As a project officer for Cross Catholic Outreach, I was based in Haiti for years, and my father is Haitian as well. So I have traveled across Haiti countless times, from the southern peninsula all the way up to the “far west,” which is what we call the remote territories in the northwest corner of the country. In all those years of travel, I’m constantly amazed at how the entire country seems to be in a perpetual state of construction. Even homes seem to be in a perpetual state of being built or rebuilt.
I know the reason for this activity. Much of the construction work is tied to the Haiti earthquake of 2010, which is approaching its 10th anniversary. Since that disastrous quake, there has been a major effort among builders to adhere to international safety standards, and that means more time and care are going into the building process.
Unfortunately, it’s an entirely different story in Haiti’s poorest communities. There, impoverished families in Haiti have neither the means nor the ability to build their homes to withstand earthquakes, floods and hurricanes. As a result, the poor of Haiti face a housing crisis. The only homes they can afford to build are makeshift dwellings – and those are damaged or fall down every time Haiti is hit with a natural disaster.
Walk through one of Haiti’s rural villages or urban slums and you are likely to see the kind of shanty houses common among the poor. They are typically tiny, primitive shelters made of mud, sticks, plastic sheeting, scrap metal and dried palm fronds. And the living conditions inside are pitiful. Most are crowded — often shared by multiple generations – and offer no privacy, electricity or sanitation.
Thankfully, generous benefactors are coming to the rescue of families like these, and the new houses they are helping to construct will last — and have an impact — for generations to come.
Currently, Cross Catholic Outreach works with three partners in Haiti — Kobonal Haiti Mission, Pwoje Espwa (Project Hope) and Bethsaide Mission. In 2019, we worked with these three ministries to build 93 homes for poor families, from the Central Plateau to the Southern Peninsula.
I recently spoke with our Kobonal ministry partners, discussing the steps they are taking to ensure each home is built to the highest-quality standards.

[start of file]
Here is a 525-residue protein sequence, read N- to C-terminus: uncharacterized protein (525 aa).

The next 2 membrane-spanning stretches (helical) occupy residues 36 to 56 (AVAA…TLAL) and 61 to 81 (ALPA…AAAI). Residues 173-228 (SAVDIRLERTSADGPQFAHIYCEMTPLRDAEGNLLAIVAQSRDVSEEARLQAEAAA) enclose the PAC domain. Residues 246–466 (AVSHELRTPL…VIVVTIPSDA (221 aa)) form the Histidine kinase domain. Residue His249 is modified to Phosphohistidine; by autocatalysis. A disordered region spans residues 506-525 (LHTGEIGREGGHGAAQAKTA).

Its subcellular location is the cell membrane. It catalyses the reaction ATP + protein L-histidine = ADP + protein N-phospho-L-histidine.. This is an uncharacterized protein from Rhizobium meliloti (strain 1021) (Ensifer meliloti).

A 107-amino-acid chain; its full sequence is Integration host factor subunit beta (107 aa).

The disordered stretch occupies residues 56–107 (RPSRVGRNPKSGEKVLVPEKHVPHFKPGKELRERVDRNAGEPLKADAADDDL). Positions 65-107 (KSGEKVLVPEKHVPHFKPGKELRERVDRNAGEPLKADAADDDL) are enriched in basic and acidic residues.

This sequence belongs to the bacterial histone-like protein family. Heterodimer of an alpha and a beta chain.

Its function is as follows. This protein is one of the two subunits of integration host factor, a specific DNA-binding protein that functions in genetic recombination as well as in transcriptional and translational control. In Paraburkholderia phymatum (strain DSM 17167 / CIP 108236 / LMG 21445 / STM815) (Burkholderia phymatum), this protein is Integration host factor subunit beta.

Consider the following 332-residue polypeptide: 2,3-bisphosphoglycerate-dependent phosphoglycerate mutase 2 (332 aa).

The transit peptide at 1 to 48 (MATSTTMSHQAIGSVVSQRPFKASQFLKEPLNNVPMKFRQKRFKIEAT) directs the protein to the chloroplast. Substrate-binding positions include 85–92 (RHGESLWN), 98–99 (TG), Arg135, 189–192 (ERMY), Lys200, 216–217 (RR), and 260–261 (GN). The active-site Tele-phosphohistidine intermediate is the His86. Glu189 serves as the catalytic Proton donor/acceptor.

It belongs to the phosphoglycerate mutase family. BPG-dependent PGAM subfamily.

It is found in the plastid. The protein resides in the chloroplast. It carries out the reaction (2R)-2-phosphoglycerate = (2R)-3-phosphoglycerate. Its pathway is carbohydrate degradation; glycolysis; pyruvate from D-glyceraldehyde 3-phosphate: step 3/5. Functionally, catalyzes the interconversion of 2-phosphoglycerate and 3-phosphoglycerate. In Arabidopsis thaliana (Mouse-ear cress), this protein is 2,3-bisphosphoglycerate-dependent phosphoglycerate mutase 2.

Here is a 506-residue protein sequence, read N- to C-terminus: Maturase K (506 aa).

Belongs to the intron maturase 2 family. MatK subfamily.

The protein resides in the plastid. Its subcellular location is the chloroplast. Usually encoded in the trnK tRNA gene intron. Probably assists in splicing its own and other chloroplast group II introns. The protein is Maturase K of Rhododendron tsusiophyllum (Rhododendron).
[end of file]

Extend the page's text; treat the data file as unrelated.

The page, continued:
First, rather than making cement blocks on-site (which is the less-expensive approach) Kobonal uses professional-grade cement blocks to ensure that the foundations, slabs, walls and support columns are of the highest quality. Second, the Mission makes sure that all concrete foundations are constructed of quality cement that is machine-mixed rather than hand-mixed. And third, the Mission purchases roofing material constructed of galvanized steel, ensuring that the poor will be protected from rain, wind and storms.
According to Bernard Philo-Jacques, director of Kobonal operations, ensuring quality construction is just part of Kobonal’s commitment to excellence. This partner is also committed to changing lives. Recipient families receive spiritual support so they may lay a solid foundation for a better future. “In addition to receiving a house, the Mission helps lift up families so they can improve their lives,” he says. This deepens their faith in God, and expands the Catholic community.
In my visits to the communities in and around Kobonal, we come across some heartwarming stories. Among these are the testimonies of Amonise and Venise Laurent, ages 13 and 10, who I first met over a year ago living in a cramped mud shack, along with their mom, dad and four siblings. Their living conditions were so miserable, I wasn’t surprised to learn that fevers, stomach ailments, skin rashes and eye infections plagued the entire family.
Over a year has passed now, and a miraculous change has taken place. Thanks to the generosity of Cross Catholic Outreach donors, Amonise, Venise, and the rest of the Laurent family have a sturdy new cement-block home. Their lives have been transformed!
For a family who previously lived in a dilapidated shack, this gift is an unimaginable blessing. Gone are the dour expressions I saw on the children’s faces a year ago. Today, they smile, laugh and play games with each other. The joys of their childhood have been restored.
The Laurent family is just one of the 80 Kobonal families whose lives have been forever transformed in 2019 by a safe and secure new house. These families were coming from situations where they had no protection from storms, from the wind or the rain. They had no privacy, no security. That all changed thanks to the generosity of our donors!